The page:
Dandelion Wine

Dandelions. Photo: Eric McLean/UnSplash

Back in the 1800s, “proper women” did not drink alcohol. However, for medicinal reasons, they could make and drink dandelion wine. It became popular and also fit in with the values of not wasting anything. Many grandmothers have passed down these recipes. And while this wine is incredibly time consuming to make, it gives us a chance to identify with the tasks of past generations.

Dandelion wine is made from only the fine yellow thread-like petals of the flowers. No green material goes into the wine. To get the necessary 1 quart of dandelion petals, you will need to process thousands of dandelions, but you can collect these over several days, freezing the skinny little yellow petals as you go. Then you are ready to start:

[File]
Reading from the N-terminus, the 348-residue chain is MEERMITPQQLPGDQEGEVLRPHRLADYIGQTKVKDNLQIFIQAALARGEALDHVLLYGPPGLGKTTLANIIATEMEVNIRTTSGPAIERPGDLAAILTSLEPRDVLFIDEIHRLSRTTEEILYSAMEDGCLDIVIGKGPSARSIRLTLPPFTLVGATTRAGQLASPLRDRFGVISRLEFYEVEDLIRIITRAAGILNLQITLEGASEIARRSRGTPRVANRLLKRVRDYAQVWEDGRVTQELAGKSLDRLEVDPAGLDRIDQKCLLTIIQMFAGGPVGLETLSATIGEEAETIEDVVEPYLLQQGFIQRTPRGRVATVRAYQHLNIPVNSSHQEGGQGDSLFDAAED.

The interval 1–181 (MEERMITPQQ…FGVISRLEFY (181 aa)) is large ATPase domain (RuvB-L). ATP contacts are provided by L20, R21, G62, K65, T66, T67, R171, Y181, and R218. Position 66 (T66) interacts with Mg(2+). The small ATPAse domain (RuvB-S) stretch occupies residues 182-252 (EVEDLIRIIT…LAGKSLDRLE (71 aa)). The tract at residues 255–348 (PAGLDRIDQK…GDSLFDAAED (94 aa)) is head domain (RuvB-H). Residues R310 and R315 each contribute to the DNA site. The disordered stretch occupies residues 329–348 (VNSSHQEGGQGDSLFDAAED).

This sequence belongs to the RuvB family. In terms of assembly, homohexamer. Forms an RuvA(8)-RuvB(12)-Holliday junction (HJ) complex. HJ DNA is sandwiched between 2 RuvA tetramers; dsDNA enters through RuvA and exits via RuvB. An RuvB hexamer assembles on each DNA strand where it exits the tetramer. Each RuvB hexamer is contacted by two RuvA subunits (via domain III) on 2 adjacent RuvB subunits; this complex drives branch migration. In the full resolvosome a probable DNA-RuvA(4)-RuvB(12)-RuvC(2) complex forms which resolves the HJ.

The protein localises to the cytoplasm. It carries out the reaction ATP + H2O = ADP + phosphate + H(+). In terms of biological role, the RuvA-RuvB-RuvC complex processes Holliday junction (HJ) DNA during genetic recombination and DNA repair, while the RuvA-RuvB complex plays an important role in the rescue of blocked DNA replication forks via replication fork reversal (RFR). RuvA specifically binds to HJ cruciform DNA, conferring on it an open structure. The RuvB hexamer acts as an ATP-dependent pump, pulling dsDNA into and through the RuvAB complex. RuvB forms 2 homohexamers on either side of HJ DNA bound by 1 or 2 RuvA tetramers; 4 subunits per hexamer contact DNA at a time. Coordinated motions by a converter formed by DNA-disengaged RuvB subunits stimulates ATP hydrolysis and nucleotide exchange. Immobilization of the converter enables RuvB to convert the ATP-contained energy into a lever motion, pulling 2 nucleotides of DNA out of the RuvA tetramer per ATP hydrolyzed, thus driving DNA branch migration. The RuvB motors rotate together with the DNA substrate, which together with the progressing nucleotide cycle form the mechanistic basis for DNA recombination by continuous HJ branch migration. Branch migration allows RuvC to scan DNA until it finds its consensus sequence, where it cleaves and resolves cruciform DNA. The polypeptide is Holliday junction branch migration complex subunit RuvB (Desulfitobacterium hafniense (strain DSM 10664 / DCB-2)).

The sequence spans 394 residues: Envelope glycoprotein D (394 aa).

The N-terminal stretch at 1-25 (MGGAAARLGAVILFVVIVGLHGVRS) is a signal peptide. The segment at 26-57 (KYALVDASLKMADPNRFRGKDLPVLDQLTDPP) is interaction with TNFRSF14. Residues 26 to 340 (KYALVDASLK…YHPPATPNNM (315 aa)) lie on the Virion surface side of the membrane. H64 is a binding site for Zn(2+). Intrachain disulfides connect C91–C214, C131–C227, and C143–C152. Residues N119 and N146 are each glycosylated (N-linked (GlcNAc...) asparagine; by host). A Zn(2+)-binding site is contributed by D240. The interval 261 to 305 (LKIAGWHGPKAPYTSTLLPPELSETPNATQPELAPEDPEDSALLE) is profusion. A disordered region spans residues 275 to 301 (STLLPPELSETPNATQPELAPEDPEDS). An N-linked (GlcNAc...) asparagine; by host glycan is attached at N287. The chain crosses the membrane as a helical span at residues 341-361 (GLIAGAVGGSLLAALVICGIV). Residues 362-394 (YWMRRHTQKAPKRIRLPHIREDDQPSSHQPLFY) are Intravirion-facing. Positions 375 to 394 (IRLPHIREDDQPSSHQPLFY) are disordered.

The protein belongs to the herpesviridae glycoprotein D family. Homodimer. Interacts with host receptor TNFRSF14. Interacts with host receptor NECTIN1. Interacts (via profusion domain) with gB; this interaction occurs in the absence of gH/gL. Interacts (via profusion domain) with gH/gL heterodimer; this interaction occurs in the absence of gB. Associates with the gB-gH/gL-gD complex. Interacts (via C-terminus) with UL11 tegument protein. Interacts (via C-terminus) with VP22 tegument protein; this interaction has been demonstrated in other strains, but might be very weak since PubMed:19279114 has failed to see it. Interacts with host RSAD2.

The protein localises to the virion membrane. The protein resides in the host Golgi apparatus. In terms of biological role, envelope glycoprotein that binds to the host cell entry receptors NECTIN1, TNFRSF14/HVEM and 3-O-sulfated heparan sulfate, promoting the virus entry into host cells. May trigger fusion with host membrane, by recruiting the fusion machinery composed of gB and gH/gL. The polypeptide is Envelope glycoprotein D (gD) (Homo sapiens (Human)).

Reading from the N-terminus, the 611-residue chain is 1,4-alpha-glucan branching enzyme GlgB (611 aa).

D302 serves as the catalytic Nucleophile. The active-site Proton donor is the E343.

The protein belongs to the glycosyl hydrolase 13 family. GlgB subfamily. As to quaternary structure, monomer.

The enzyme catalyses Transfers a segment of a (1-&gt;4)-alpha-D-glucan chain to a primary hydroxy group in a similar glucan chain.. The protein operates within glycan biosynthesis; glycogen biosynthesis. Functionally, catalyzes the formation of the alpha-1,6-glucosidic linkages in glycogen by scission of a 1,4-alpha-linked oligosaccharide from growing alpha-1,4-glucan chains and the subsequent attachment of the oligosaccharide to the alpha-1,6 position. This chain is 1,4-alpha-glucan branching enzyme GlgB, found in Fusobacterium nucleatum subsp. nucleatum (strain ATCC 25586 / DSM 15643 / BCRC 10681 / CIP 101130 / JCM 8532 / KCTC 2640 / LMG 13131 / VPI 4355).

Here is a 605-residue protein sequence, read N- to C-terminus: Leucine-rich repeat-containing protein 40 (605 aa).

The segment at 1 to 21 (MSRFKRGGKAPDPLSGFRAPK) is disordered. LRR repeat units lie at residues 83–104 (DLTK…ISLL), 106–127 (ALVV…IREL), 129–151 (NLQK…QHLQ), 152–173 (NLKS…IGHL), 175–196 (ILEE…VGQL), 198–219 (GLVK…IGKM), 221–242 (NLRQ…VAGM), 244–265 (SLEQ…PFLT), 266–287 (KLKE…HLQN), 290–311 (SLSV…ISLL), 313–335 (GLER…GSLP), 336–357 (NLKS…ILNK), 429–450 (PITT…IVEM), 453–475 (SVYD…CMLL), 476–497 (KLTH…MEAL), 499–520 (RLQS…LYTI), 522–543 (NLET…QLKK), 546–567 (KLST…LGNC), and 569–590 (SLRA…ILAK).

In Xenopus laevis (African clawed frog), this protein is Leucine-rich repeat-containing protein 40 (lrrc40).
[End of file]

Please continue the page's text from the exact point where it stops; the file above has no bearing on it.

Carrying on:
1 quart dandelion petals or more. Wash well.

1 ½ quarts of water. Boil and pour over the petals and soak for a couple days

Add zest from one orange to the soaking flowers and boil. Strain.

Add: 1 orange, interior fleshy part sliced (no white pith)

½ lemon, fleshy part only

1 pound sugar. Bring to boil, strain, and cool.

Put flower mixture into a ceramic or enamel pot (not iron or aluminum) and add:

½ package wine or champagne yeast *                                                                 

½ pound yellow raisins

Cover. Stir with wooden spoon daily for the next 10 to 14 days until it stops bubbling.

Strain. Bottle in sterile bottles and cork loosely in case more gas needs to escape. Then cork firmly and store in a dark, cool place for 6 months. This wine is a beautiful golden color and has an earthy flavor.

*yeast available at your local brewery supply store.